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Scott Liebertz is right that one essential ethical justification for a refusal to vote for one of the two major party candidates (“Don't get mad, get Evan!”) is that your vote loses all power if one of the parties can take it for granted. That is exactly how social conservatives became, as David French aptly calls us, “the cheapest date in American politics.” In an outstanding essay, “Against Voting for the ‘Lesser Evil,’” Austin blogger Blueberry Town quotes George Orwell: “How can you be an autonomous and free citizen if your franchise is pledged to one machine, without conditions, whatever happens in the course of the election or in the conduct of the argument?”

However, I think that another justification—hinted at but not really developed in the “Against” essay—is even more important this year.

Which candidate wins the election and occupies the Oval Office for four years is not the only thing at stake in a presidential election. The margin also matters; which regions vote which way matters; and so on. Think about how important to our national consciousness—to the story we tell about ourselves—the narrowness of JFK’s victory over Nixon has been, or the width of Reagan’s over Mondale, or the four-party split in 1860, or the South’s switch from favoring Democrats to favoring Republicans in the twentieth century.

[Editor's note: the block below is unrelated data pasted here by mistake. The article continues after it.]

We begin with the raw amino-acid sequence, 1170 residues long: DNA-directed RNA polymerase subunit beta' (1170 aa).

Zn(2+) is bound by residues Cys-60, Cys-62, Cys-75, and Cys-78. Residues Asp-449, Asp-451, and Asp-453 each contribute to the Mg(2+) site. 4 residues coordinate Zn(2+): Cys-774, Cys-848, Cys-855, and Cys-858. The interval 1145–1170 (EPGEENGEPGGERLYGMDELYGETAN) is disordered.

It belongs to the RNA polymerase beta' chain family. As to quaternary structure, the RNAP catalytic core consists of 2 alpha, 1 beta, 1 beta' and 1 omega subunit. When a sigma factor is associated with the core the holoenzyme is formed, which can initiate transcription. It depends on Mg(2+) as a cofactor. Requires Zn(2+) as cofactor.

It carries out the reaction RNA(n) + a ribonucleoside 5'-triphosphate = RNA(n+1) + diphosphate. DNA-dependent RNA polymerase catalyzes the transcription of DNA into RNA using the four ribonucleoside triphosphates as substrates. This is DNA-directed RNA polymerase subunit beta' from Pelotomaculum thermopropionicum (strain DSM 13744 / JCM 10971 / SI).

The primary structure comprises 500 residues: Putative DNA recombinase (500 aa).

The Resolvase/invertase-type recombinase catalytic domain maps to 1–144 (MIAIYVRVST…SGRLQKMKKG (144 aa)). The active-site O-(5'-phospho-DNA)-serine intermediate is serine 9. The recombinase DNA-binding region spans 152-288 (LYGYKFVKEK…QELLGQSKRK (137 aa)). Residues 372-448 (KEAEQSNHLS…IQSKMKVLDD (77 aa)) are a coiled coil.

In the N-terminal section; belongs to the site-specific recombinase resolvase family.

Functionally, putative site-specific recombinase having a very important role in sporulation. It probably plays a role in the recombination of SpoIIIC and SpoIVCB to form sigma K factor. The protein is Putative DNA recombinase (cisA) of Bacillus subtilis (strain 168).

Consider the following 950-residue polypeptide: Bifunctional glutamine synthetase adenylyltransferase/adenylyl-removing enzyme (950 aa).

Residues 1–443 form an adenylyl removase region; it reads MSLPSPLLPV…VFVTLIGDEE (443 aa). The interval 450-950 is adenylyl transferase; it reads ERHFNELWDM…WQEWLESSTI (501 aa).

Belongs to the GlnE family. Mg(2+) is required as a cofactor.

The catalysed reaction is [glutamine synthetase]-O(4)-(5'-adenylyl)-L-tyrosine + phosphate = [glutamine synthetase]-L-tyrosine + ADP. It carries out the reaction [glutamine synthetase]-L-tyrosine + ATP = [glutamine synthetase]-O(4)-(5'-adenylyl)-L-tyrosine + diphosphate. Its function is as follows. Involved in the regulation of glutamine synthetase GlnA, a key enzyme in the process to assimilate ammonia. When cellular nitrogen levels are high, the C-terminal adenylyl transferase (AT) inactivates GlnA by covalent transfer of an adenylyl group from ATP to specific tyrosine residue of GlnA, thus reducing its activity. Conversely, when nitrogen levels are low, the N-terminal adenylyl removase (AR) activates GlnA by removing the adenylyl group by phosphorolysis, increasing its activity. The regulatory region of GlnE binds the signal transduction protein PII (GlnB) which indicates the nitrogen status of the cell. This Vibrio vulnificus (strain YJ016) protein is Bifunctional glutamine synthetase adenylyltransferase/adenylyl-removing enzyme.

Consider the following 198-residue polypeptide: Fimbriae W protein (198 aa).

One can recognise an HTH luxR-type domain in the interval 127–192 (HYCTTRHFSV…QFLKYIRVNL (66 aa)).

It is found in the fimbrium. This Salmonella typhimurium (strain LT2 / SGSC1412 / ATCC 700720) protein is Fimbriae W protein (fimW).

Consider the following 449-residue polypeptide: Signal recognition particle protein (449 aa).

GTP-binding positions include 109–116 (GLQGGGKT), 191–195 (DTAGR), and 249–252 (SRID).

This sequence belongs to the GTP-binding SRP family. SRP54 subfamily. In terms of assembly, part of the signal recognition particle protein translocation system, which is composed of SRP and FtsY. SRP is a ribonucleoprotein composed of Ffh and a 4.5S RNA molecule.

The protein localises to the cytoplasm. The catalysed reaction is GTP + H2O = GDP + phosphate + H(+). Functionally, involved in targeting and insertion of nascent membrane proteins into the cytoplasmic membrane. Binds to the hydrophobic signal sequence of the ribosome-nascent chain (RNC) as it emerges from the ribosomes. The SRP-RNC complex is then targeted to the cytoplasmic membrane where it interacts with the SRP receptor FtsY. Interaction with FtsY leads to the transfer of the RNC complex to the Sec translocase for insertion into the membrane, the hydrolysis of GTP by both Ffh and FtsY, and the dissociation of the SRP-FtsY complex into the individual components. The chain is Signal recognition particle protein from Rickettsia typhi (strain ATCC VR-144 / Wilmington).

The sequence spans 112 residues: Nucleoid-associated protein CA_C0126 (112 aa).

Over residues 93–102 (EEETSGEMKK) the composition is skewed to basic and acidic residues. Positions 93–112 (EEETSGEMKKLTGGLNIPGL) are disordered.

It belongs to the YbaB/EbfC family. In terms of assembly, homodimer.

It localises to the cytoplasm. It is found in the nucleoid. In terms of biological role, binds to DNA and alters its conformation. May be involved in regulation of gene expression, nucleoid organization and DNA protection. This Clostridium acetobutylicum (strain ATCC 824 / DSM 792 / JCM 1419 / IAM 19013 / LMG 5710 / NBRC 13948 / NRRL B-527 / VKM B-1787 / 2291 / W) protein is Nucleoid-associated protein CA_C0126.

In 1992, a highly eccentric and disturbingly erratic (he dropped out of the race and then got back in) Ross Perot took an astonishing twenty million American votes. That mattered for a lot more than just whether Bush or Clinton won the presidency. It did matter for that, of course. But it was also a big sign of trouble—of the failure of both parties to offer the voters something they felt deserved their loyalty.

Our votes don’t just shape the formal outcome, they shape history and its interpretation. We should vote accordingly.

Today, every vote cast for someone other than the two major candidates is a vote to preserve our national honor. Of course the very fact of having two such reprobates as our major nominees has already done irreparable damage to that honor. But a day will come, I trust, when the American people—perhaps after having lived for a while with the dark and painful consequences of politics without honor—seek a restoration.

When that day comes, our national honor will be a lot easier to restore if, today, twenty million people vote against the two major nominees rather than, say, two million. What will it say about us if honorable alternatives to Donald Trump and Hillary Clinton do not attract as many protest votes as Ross Perot was able to take away from George Bush and Bill Clinton?

Greg Forster is the author of six books and the co-editor of three books, including John Rawls and Christian Social Engagement: Justice as Unfairness.

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